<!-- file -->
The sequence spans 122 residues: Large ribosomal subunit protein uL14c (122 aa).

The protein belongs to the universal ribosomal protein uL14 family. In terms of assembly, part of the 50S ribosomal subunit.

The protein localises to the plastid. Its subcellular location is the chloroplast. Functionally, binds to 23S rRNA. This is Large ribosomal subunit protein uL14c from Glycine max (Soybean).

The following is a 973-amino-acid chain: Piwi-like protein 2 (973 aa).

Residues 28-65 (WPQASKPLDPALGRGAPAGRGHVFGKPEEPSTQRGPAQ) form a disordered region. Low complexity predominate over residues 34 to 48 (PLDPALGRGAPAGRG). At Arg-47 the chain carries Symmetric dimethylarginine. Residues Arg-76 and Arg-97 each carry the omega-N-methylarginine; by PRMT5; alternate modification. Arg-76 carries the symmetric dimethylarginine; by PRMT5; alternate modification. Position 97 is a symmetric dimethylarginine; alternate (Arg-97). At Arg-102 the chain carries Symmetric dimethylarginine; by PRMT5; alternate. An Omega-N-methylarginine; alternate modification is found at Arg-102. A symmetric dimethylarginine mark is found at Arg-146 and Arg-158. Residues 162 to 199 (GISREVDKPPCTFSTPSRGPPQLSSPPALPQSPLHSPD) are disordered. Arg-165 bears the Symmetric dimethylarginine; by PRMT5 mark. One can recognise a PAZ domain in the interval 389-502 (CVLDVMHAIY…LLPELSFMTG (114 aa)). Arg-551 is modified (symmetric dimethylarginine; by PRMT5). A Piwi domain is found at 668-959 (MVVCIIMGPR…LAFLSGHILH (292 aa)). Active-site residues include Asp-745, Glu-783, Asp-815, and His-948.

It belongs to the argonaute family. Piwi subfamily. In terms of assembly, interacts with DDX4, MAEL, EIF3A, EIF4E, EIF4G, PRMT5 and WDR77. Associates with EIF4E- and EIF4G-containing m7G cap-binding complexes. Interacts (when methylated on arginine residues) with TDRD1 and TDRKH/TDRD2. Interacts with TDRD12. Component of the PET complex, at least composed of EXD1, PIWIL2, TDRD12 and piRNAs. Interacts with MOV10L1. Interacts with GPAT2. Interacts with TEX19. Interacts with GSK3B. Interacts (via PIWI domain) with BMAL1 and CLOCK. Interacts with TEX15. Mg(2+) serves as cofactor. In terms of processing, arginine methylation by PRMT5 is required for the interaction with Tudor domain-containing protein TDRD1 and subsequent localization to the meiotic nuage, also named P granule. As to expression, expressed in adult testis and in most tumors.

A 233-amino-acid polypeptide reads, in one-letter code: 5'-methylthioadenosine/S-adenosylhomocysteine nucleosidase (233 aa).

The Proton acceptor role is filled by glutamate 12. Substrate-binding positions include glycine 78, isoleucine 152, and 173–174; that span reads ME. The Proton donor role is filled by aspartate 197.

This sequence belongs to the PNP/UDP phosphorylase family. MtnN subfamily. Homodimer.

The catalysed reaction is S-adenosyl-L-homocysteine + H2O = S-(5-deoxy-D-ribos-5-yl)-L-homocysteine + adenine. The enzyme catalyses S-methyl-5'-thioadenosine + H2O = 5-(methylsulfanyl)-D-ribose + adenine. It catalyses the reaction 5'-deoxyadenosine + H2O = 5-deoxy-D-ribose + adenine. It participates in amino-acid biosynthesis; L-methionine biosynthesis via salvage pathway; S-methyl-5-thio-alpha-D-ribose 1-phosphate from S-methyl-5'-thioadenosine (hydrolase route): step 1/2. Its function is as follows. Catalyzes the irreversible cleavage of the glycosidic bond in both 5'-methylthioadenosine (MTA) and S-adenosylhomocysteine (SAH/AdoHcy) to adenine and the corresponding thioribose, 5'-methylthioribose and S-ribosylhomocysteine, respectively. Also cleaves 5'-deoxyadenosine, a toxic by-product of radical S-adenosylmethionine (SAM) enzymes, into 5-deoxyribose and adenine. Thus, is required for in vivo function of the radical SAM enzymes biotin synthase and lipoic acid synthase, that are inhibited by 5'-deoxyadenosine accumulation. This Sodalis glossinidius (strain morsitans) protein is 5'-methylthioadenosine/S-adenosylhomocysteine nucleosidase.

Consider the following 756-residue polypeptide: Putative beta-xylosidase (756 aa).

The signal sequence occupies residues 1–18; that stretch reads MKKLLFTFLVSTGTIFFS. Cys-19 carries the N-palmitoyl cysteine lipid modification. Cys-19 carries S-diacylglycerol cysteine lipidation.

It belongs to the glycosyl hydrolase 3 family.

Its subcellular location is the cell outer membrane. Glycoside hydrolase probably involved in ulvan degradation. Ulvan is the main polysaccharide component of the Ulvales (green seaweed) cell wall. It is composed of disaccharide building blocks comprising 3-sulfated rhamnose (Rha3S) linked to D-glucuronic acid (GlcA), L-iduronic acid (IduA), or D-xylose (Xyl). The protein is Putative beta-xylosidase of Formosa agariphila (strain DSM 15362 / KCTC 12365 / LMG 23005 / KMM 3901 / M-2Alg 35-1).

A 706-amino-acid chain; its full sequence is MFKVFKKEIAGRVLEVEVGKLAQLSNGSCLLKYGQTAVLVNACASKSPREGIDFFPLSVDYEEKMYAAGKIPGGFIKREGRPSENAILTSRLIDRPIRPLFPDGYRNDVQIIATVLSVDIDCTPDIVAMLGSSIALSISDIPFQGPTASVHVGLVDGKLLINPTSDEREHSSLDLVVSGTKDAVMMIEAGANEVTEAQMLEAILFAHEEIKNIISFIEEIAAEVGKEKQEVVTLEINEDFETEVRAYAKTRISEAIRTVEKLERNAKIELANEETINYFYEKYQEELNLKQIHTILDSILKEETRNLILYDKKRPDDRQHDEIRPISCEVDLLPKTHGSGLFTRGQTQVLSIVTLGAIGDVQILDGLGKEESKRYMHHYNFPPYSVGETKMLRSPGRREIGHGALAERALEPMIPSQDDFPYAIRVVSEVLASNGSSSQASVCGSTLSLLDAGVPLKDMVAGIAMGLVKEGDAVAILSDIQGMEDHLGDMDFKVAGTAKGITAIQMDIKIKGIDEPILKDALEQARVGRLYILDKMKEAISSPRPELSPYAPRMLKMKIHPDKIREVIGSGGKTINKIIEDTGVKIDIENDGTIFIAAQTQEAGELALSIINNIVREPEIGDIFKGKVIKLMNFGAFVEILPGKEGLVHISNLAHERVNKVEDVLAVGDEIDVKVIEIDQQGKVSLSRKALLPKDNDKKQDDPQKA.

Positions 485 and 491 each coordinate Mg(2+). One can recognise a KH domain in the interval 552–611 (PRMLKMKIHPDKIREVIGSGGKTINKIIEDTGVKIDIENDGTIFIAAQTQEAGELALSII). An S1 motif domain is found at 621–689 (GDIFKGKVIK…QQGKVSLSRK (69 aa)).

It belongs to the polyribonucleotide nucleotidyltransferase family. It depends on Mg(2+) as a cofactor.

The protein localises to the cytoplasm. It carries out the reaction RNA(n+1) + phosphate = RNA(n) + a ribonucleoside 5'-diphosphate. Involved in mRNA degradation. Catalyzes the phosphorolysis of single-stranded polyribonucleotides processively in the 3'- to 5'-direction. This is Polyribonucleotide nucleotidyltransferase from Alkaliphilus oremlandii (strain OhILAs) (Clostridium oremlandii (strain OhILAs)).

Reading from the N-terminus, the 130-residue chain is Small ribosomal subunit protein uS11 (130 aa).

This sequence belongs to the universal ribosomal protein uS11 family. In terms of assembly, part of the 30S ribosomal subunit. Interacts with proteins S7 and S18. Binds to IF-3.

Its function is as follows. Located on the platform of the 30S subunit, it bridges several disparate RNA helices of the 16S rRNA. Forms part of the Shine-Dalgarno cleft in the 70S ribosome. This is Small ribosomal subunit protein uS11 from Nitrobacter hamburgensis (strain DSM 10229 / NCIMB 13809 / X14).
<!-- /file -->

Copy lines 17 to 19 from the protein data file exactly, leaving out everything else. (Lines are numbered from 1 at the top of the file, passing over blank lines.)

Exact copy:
It belongs to the polyribonucleotide nucleotidyltransferase family. It depends on Mg(2+) as a cofactor.

The protein localises to the cytoplasm. It carries out the reaction RNA(n+1) + phosphate = RNA(n) + a ribonucleoside 5'-diphosphate. Involved in mRNA degradation. Catalyzes the phosphorolysis of single-stranded polyribonucleotides processively in the 3'- to 5'-direction. This is Polyribonucleotide nucleotidyltransferase from Alkaliphilus oremlandii (strain OhILAs) (Clostridium oremlandii (strain OhILAs)).

Reading from the N-terminus, the 130-residue chain is Small ribosomal subunit protein uS11 (130 aa).